I have been in conversations with an email archiving company on behalf of a client and feel the need to rant a little. Hopefully it’s a fairly constructive rant.
Email Archiving Solutions (I contend they are simply tools/systems, not solutions, but hey, maybe that’s just me …) claim to “solve” the compliance and ediscovery woes of organizations with regard to email. And how do they “solve” compliance and ediscovery woes? They keep ALL email that is sitting on your mail server. And they keep it forever, unless you do something proactive to delete it. Hmmm, so how about being compliant with your own internal policies, like your records management policy and retention schedule?
Clearly keeping all email in order to support search and retrieval for compliance needs and/or for discovery is helpful, but there is absolutely no reason to keep ALL email (in perpetuity, or not); the value is in keeping those emails that NEED to be kept for specific reasons (as defined in your records management policy and retention schedule), THEN being able to search and produce it when necessary, and THEN getting rid of it when it's appropriate.
Any organization who employs a records management policy and records retention schedule, and who employs an email archiving tool, but who DOESN’T actually dispose of email is breaking their own rules, and to the ultimate detriment of the business itself.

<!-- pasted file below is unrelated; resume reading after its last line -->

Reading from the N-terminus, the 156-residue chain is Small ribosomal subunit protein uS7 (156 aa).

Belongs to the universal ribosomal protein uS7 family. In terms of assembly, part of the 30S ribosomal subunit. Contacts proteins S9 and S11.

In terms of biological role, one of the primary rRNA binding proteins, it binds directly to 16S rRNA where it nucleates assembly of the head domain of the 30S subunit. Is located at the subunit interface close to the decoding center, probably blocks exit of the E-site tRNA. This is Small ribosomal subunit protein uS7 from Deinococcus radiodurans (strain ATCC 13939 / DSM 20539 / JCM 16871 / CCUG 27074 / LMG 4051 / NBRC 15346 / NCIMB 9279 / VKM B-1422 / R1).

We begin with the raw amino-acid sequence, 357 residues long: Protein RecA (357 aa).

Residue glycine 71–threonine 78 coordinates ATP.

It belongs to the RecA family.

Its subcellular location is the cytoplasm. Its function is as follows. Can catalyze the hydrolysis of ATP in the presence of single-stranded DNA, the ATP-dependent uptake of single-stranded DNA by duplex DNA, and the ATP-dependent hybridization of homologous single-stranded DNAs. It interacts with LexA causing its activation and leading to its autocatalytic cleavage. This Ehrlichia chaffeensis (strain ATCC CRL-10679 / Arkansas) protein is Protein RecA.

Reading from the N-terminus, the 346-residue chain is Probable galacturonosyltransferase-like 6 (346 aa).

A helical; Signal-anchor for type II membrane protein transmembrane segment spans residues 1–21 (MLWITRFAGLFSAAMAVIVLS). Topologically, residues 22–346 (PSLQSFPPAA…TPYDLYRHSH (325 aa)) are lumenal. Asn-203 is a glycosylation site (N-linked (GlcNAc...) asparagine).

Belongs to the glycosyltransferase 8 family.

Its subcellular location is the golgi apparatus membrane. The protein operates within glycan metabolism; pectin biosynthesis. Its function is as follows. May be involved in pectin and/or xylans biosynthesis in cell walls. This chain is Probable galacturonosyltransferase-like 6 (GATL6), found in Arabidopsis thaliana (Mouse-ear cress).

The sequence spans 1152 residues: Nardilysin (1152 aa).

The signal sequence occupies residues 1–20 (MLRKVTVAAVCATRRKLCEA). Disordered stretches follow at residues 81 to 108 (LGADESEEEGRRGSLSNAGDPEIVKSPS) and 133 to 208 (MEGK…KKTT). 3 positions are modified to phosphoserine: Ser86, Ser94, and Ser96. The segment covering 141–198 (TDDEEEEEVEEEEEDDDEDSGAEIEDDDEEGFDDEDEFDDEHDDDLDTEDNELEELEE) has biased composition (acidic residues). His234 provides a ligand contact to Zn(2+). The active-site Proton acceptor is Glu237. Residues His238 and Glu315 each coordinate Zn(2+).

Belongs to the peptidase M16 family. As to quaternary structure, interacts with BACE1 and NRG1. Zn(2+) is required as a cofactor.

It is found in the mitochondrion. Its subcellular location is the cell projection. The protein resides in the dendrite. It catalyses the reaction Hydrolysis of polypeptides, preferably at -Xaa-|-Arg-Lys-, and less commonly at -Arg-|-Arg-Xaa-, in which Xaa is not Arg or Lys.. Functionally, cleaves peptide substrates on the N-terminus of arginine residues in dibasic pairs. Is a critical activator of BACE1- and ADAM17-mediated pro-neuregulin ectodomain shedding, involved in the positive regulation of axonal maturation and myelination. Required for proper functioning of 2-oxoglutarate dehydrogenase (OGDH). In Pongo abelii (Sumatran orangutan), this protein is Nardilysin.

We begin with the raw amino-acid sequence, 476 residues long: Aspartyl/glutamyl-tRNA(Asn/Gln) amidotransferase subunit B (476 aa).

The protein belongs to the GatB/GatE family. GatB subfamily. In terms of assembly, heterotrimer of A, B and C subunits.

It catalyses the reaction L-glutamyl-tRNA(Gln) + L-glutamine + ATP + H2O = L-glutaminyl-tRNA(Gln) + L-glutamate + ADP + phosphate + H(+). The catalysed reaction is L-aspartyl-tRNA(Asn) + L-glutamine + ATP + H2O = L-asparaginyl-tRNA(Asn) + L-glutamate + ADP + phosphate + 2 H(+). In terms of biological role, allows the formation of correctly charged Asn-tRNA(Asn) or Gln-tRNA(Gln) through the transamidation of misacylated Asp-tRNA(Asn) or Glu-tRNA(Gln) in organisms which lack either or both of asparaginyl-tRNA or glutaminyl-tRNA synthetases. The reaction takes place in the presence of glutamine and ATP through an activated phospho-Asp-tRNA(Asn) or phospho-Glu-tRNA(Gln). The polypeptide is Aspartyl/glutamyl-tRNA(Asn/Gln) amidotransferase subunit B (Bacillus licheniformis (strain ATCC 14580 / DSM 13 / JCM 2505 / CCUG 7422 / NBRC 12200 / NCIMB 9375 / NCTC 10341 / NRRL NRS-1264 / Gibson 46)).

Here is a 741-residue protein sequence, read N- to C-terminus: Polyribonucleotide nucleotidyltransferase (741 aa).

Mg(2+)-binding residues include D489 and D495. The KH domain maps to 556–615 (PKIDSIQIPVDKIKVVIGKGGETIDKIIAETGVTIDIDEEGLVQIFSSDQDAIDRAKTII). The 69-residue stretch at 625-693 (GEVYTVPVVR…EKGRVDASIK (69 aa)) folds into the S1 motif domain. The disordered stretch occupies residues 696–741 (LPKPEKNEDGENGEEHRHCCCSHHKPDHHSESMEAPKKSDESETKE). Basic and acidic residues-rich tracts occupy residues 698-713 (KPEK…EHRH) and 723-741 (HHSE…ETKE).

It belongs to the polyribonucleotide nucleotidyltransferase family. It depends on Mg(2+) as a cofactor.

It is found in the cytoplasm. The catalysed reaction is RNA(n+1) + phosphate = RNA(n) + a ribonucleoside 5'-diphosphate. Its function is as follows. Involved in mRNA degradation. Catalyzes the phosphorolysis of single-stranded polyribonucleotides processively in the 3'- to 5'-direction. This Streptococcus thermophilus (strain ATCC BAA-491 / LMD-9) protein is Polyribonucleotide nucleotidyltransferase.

So What is an Email Archive Good For?
Email, as we all know, is popular. We all get far too much of it, and probably send too much too. The sheer volume of email being sent, received – and kept – in organizations puts a very heavy weight on the email servers; so much so that those servers started to get wobbly and crash. So, enter Email Archiving Solutions, stage right.
One of the main reasons email archive tools were dreamt up was to alleviate the weight on the servers – move that email that everyone gets and sends – and keeps – onto some other platform for storage so the email server can get back to doing what it does best … receiving and delivering email. Rather than make people manage email, let’s just move it!
In a nutshell, it was a way for the IT folks (bless their hearts – I highly doubt it was malicious, just expedient) to ensure stability of mail servers without having to actually manage the information in the first place (just ask most RMs who’s organization has an email archiving tool in place whether or not they were consulted or involved in the selection and/or implementation of it … you’ll likely find the answer is a resounding “no”, followed by a frown and then gritting teeth.)
Manage First, "Archive" Second
Honestly, I’m cool with email archiving systems, and do think they have a place in *some* organizations. Hey, I want to get my email too, so let’s not make our servers crash by keeping the email that needs to be kept on the server itself. Let’s move it. BUT … not ALL of it, for goodness sakes!! And be thoughtful about where you move it to, and why. An email archive is nothing more than a dumb repository with a search engine. It won’t look at your email and make a determination of whether or not it should be kept; it just keeps it.